Indoor air quality is a year-round concern. After all, we spend the majority of our time in our homes. So when you consider that the majority of the air that we breathe is located within our homes, it highlights the importance of taking measures to keep air quality high. This is especially true for asthmatics. Difficulties with breathing are only exacerbated by poor air conditions. And during the summer, air conditions only stand to get poorer.
Humidity is largely at fault for that. The more humid it gets, the harder it is for most asthmatics to breathe. Known as a common trigger for asthma, humidity is a reason that some sufferers stay indoors during the summer. “Stay indoors on hot, humid days,” recommends Madeline Vann on EverydayHealth.com, “If going out into the sauna-like summer is too much for your asthma, stay inside with the air conditioning on, especially during the heat of the day.”
What if you can’t be indoors during a humid day? No matter how hot and humid it gets outside, there are bound to be reasons why an asthmatic can’t lock him/herself up in the house all day. Since nothing can be done about the weather outside, it’s important to control how humid it gets inside. Vann writes that asthmatics should ensure that the humidity in their homes is kept low.
“Even if you can’t control the weather, you can control your home environment,” she reminds us, “Set your indoor humidity to 50 percent or lower to cut down on dust mites, mould, and humidity-related allergens that grow in warm, moist environments.” Speaking of moist environments, precautions should be taken when considering a dip in the pool. For asthmatics, wet surfaces that present havens for mould-growth can become health hazards.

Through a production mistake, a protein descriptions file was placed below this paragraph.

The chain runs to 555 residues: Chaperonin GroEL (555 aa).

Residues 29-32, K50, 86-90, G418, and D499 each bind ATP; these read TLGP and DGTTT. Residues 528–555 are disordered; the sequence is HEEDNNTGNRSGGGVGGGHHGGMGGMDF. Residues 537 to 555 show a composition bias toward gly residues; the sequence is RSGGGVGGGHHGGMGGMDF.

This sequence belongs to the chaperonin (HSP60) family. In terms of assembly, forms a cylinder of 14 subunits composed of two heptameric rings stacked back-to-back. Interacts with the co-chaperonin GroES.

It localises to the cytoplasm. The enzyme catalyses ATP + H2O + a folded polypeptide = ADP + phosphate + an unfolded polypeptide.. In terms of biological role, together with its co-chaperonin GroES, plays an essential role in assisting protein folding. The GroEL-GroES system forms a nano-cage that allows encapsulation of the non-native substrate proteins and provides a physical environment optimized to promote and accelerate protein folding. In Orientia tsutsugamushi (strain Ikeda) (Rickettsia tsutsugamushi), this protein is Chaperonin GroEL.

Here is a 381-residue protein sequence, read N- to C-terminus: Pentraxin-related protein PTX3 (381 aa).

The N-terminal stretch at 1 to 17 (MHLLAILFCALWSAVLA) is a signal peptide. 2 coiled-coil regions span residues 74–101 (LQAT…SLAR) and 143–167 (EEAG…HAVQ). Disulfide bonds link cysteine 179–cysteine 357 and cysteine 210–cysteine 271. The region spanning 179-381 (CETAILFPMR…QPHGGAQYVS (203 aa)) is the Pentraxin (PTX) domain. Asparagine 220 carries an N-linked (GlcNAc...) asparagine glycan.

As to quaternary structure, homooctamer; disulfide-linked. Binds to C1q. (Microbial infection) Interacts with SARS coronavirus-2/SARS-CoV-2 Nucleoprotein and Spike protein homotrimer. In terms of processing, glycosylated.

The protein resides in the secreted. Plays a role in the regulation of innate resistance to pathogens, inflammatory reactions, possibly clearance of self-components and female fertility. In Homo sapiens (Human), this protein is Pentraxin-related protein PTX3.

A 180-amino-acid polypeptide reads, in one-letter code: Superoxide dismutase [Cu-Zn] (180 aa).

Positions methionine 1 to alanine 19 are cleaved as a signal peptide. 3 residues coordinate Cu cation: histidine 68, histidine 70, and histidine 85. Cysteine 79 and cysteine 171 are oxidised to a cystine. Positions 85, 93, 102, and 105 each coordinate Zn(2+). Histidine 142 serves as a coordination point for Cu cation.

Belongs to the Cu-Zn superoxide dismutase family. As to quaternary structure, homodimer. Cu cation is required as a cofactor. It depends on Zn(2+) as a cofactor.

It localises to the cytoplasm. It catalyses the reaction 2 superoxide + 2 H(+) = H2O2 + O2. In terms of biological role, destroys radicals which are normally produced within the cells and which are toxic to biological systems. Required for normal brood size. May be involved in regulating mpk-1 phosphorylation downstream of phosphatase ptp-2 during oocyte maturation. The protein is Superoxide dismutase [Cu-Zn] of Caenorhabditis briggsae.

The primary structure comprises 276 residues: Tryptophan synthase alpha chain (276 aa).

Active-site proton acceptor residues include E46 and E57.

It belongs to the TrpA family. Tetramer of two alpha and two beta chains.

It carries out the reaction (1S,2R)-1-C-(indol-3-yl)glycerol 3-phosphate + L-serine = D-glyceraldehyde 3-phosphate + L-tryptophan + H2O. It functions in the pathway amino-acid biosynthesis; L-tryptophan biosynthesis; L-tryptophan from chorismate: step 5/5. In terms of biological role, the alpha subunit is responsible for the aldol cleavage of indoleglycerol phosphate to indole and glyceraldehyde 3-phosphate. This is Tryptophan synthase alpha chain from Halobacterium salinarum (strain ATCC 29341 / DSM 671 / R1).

How do swimming pools trigger asthma symptoms? Chemicals in the chlorinated water can present problems. This is especially true for indoor pools. According to the Asthma Society of Canada, asthmatics should opt for outdoor swimming. “Chlorinated swimming pools can also adversely affect people with asthma who are sensitive to the irritant chemicals,” says their website, “Outdoor pools are less likely to cause symptoms because there is better ventilation.”
Vann agrees that asthmatic swimmers should be careful during the summer. “Swimming is a recommended exercise for asthmatics, and in the summer it reduces your chances of becoming overheated,” she admits, “However, some people find that their summer asthma symptoms are triggered by the chlorine added to most pools for water safety. If chlorine triggers symptoms in you, find another activity or exercise program, such as an indoor fitness class.”
What other asthma symptom triggers should be watched out for during the summer? Tree and grass pollens, ragweed, dust, cigarette smoke and other airborne allergens should all be avoided. Of course, many are found outdoors and but some can be found indoors as well. This is why it’s important to both maintain a clean house and beware of the outdoor humidity levels – among other healthful tasks – on a daily basis.
Summer can still be a fun season for asthma sufferers. If you’re an asthmatic and would like some assistance in maintaining a home that is void of asthma symptom triggers, contact DF Technical & Consulting Services Ltd. Our Air Quality Services are designed to help you enjoy the best possible indoor air quality all year round! For more information, please don’t hesitate to call us at 1-855-668-3131 or email firstname.lastname@example.org.